In truth he was neither collegian nor man on any specific mission. Shane Goode, a postal worker in the nearby Houston suburb of Clear Creek, married but separated from his wife, had made the trip to Galveston on his motorcycle, hoping to restore some excitement to a life that had grown increasingly boring. Since his 1979 graduation from Pasadena High School, his life had followed a routinely flat-line path: a couple of years in the army spent stateside, marriage to his high-school sweetheart, fatherhood, and a going-nowhere job as a Westinghouse salesman before his dad had helped him get a job with the post office.

Shane Goode was a walking definition of the spring break wannabe, cruising the beach in hopes of getting in on the action.

Annette Tollett, meanwhile, had somewhat reluctantly joined a visiting cousin who had insisted they drive down from Houston and see what the spring break phenomenon was all about. Shy and generally uncomfortable in crowds, Annette was a pretty girl, tall and brunette. Divorced and working as a bookkeeper for a car rental agency, she felt out of placeamong those traveling to the historic Gulf Coast island.

Even before striking up a conversation with her, Shane Goode would make. note of what he determined to be an endearing vulnerability in her face. And it pleased him greatly that she seemed genuinely flattered that he had singled her out. The Shane Goode charm, though maybe a little rusty, still worked.

Before the day ended he had entertained her with stories of his exploits in the military, soothed her concerns about his impending divorce, and had asked for her phone number. To her surprise, Annette readily provided it.

Almost giddy during the return home that evening, she and her cousin talked at length about the concept of love at first sight.

The following day Shane phoned and they talked late into the evening. Soon he was stopping by every afternoon after work. They went out to dinner and movies. He took her dancing. And he began to send roses so regularly that the ones previously delivered were still fresh when another dozen arrived. She would find notes (" ... hope you have a great day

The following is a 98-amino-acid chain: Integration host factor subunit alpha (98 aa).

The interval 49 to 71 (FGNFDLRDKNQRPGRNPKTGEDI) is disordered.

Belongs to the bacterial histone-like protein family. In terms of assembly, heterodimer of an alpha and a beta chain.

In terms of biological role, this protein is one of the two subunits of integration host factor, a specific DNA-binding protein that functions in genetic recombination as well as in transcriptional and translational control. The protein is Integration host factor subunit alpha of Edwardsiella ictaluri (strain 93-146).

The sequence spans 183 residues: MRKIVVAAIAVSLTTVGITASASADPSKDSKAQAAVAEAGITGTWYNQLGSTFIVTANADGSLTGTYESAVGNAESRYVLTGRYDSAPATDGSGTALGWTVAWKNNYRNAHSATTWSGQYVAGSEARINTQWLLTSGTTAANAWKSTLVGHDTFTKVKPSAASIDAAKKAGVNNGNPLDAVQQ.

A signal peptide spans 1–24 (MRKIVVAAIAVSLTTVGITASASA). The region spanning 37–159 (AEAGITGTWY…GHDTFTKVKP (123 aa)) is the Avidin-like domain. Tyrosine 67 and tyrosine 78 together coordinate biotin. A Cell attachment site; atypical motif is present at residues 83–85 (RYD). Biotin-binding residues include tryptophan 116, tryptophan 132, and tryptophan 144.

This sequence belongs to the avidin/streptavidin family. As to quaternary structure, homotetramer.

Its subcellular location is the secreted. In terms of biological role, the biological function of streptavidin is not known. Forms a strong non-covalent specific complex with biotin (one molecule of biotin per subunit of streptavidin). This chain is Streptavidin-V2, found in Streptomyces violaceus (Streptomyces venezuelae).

... find time to think of me ...") in his familiar handwriting waiting beneath the windshield of her car when she left for work.

Annette was, for the first time in her life, the object of an old-fashioned courtship and she delighted in it. Her relationship with this well-mannered, funny, caring new man in her life was light-years removed from previous experiences. The husband whom she had finally divorced a year earlier had become so abusive that she had finally taken her year-old daughter and moved out. The display of violent anger had made Annette skeptical of trusting another man anytime soon.

Yet Shane was different. There was a warmth and gentleness to him which she had to admit was disarming. He spoke lovingly of his own daughter, vowing that he would make every human effort to see to it that his divorce did not damage their relationship. Annette liked the fact that he showered her child with attention on every visit to the house. He loved kids, he said, and it showed.

Even if she had been determined to detect flaws, she was convinced she could not have found them. Unlike her ex-husband, Shane wasn't a drinker, didn't spend long nights out in the company of buddies, prowling the Houston strip joints. Shane had a good job which he obviously took very seriously and talked optimistically of a bright future he had planned for himself. In a word, he was more mature than any man she'd ever met.

They had been seeing each other on a daily basis for almost three weeks before he kissed her. And even then it was accompanied with an apology. He didn't want to rush things, he said; didn't want to scare her away by moving their relationship ahead at a speed that might make her uncomfortable.

In truth, Annette was feeling no discomfort at all. She was already in love with Shane Goode.

By May, she and two-year-old Michelle had moved from their duplex into Shane's mobile home in the nearby suburb of Pasadena. He had seemed almost giddy with excitement on the day they arrived. It was good, he said, to have a family again.

Soon they were talking of marriage.

 

 

It pleased Sharon Couch to see her daughter happy again. The long-absent sparkle had returned to Annette's eyes, the lethargy that had set in during the aftermath of her failed first marriage was replaced with new energy and optimism. As do all caring parents, Sharon, herself a divorcee, quietly shared in her child's newfound happiness. It was something that had been, for her and her family, in short supply for far too long.

In truth, Sharon knew little about this man who had swept into her daughter's life. On those occasions when she had been around him he had appeared painfully shy, the complete opposite of the gregarious, fun-loving person whom Annette had described to her mother. Attempts to lure him into conversation were met with short replies. "Shane, have you decided where you're going on your vacation?" "Don't know yet." "How's work?" "Okay." He never made eye contact, evenwhen they did have their brief, one-sided talks. Sharon eventually joked that her future son-in-law seemed to have a remarkable fascination with her living-room floor.